EPO2229 – Preliminary phase 1 safety of ATA188, a pre-manufactured, unrelated donor (off-the-shelf, allogeneic) Epstein-Barr virus (EBV)-targeted T-cell immunotherapy for patients with progressive multiple sclerosis (MS)
Background and aims
Epidemiological and serological evidence suggest EBV infection is associated with MS pathogenesis. Previously, we showed that treatment with an autologous EBV-targeted T-cell immunotherapy in 10 patients with progressive MS may prevent MS progression and improve clinical symptoms. This study evaluates safety and feasibility of monotherapy with pre-manufactured, unrelated donor (off-the-shelf, allogeneic) EBV-targeted T cells (ATA188) for adults with progressive MS.Methods
A phase 1 multicentre, open-label, single-arm, 2-population, dose-escalation study enrolled EBV-seropositive adults with primary/secondary progressive MS (NCT03283826). Cohorts 1-4 receive 5.0×106, 1.0×107, 2.0×107, and 4.0×107 cells, respectively, on days 1, 8, and 15 in 2 cycles. Plasma inflammatory biomarkers (IL-2, IL-1β, TNF-α, IL-6) are monitored throughout treatment.Results
By 7 January 2019, 6 participants in cohort 1 (mean age: 58.2 years; 50% female) and 6 participants in cohort 2 (mean age: 56.7 years; 83% female) have received ≥1 dose. No dose-limiting toxicities or serious or grade ≥3 treatment-emergent adverse events (TEAEs) were reported. TEAEs occurred in 58% (7/12) participants (4/6 in cohort 1 and 3/6 in cohort 2); all TEAEs were grade 1 (17%) or grade 2 (42%). Most common TEAEs (n=2) were rhinorrhoea, fall, contusion, and headache. Two participants reported possibly-related grade 2 TEAEs. In cohort 1, 3 participants experienced upper respiratory infection symptoms, with 2 developing symptoms 2-5 months after treatment. Inflammatory cytokines remained at or near baseline throughout treatment.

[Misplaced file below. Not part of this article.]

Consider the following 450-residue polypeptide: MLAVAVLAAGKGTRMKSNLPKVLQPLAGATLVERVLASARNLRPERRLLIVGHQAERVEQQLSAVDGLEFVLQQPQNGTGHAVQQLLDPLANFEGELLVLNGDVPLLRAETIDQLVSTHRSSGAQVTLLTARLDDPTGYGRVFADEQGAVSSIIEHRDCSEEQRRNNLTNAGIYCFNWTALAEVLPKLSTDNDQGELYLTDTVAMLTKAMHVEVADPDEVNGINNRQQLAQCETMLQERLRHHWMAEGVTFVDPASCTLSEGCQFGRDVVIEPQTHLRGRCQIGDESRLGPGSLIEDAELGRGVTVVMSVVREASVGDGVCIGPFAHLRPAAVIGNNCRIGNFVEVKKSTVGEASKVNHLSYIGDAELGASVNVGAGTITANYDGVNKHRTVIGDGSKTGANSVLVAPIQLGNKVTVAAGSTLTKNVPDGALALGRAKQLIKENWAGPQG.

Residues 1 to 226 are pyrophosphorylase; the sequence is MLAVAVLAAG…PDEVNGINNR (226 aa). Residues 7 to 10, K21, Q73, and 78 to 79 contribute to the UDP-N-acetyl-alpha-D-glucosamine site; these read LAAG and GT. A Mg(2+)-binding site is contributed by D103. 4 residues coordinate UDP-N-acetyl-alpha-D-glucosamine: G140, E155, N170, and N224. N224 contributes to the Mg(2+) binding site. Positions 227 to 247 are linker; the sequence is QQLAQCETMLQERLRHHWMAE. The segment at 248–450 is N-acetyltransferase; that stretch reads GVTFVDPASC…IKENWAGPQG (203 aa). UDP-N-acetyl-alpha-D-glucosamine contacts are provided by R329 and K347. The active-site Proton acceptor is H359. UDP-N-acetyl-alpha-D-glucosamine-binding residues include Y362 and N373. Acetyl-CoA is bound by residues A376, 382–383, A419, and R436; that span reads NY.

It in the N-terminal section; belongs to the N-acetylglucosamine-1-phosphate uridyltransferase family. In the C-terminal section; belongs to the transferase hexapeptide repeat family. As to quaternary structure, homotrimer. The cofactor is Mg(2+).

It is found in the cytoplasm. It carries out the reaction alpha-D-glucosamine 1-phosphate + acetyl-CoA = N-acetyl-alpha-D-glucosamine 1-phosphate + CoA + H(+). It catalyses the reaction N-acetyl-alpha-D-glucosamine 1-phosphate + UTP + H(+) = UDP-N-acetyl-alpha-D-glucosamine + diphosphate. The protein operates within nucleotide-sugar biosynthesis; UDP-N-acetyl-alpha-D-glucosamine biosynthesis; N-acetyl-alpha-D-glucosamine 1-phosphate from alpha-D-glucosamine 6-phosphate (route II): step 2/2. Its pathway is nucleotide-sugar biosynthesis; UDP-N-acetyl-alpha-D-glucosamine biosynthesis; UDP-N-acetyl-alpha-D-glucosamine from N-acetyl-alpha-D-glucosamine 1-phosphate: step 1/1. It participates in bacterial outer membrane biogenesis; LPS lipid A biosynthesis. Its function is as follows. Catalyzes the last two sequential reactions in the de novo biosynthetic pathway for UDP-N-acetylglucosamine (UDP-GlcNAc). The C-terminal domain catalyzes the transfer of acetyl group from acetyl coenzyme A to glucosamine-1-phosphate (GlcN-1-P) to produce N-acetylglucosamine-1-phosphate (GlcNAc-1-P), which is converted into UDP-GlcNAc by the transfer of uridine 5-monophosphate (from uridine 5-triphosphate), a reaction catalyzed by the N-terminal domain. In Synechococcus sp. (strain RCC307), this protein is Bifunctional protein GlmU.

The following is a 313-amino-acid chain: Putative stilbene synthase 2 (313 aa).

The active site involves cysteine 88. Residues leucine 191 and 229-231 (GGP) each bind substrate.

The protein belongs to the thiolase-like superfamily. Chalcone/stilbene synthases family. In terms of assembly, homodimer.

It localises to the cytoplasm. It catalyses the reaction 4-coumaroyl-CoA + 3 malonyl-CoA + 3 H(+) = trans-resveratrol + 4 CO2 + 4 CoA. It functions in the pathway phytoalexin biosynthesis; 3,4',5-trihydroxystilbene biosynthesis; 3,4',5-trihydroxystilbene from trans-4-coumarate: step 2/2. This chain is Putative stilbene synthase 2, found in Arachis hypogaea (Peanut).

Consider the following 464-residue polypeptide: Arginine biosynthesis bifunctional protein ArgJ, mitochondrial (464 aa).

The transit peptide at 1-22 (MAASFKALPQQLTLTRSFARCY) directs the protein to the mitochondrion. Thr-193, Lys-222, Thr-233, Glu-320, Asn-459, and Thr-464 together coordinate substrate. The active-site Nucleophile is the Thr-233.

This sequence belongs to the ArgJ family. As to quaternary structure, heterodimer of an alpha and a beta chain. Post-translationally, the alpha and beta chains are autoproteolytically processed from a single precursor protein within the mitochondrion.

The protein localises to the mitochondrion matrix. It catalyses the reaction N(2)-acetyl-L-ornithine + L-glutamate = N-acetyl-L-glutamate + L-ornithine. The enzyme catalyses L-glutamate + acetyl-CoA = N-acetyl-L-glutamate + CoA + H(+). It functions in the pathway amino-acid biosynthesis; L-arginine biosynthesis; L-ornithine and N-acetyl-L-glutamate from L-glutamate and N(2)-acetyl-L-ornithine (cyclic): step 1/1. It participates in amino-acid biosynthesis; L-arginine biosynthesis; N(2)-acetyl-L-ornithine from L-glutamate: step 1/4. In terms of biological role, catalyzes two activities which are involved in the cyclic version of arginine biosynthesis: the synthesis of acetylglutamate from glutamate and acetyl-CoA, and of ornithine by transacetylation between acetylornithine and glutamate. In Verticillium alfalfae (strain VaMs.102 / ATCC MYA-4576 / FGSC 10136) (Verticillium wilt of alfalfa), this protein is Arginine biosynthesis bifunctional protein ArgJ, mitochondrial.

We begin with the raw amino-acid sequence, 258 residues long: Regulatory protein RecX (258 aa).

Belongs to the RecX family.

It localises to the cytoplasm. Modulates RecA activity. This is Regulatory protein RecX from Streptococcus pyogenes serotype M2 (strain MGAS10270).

ConclusionInitial safety data indicate ATA188 is well tolerated by adults with progressive MS and support proceeding with the study and identification of recommended phase 2 dose.
In this vaccine they take CD8 T cells that are responsive to Epstein Barr Virus. They spot virally infected cells and kill them. This is not news they have done this already. There they took the individual cells made the antiviral cells and then injected them. Personalised medicine. However in this case they are made by some one else. These are termed allogeneic cells.
This makes it easier to make as a produce as one cell can be mass produced allowing for better quality control and more of a pharmaceutical product and so it may be one cell may be suitable for many different people.
This study says they are safe. Immunologically I do not really buy this approach. I am sure they an matched for important transplantation antigens so they will work, but the cells will be different and so rejectable but the immune system of the recipient. Next and more worrying is that the the cells may be able to reject the the person they are going into.
A theorectical poosibility that I hope doesn’t happen. But if it does it will be a case of I told you so.